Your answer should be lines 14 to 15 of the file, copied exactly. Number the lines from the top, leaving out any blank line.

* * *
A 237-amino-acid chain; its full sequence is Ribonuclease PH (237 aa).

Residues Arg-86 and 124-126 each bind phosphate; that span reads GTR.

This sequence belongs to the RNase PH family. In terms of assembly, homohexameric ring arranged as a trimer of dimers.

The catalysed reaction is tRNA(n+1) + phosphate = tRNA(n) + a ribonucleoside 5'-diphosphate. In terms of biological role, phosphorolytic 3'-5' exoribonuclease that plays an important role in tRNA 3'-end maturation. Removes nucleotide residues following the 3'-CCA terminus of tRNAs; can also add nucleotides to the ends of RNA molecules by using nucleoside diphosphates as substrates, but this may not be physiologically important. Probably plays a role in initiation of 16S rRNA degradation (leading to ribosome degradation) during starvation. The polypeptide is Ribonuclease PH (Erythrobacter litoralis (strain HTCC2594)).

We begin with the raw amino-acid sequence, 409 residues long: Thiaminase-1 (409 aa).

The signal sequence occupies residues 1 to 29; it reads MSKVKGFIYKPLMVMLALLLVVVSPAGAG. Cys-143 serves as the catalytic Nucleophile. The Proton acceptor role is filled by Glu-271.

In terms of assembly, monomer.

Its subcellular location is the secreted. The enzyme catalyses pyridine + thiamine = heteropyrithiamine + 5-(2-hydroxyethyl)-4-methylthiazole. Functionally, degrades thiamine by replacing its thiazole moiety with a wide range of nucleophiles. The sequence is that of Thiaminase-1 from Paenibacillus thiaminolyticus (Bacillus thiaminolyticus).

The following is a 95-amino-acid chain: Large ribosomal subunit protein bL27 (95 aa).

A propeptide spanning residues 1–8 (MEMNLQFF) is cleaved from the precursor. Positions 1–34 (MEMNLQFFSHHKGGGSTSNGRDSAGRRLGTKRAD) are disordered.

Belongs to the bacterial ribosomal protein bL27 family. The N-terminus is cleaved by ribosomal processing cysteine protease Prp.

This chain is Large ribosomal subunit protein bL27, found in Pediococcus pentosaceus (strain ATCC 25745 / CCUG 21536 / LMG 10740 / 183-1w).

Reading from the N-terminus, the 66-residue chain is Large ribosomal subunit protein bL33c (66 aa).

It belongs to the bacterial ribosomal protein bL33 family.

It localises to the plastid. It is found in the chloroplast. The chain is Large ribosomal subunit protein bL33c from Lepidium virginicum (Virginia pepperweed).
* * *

It belongs to the bacterial ribosomal protein bL33 family.

It localises to the plastid. It is found in the chloroplast. The chain is Large ribosomal subunit protein bL33c from Lepidium virginicum (Virginia pepperweed).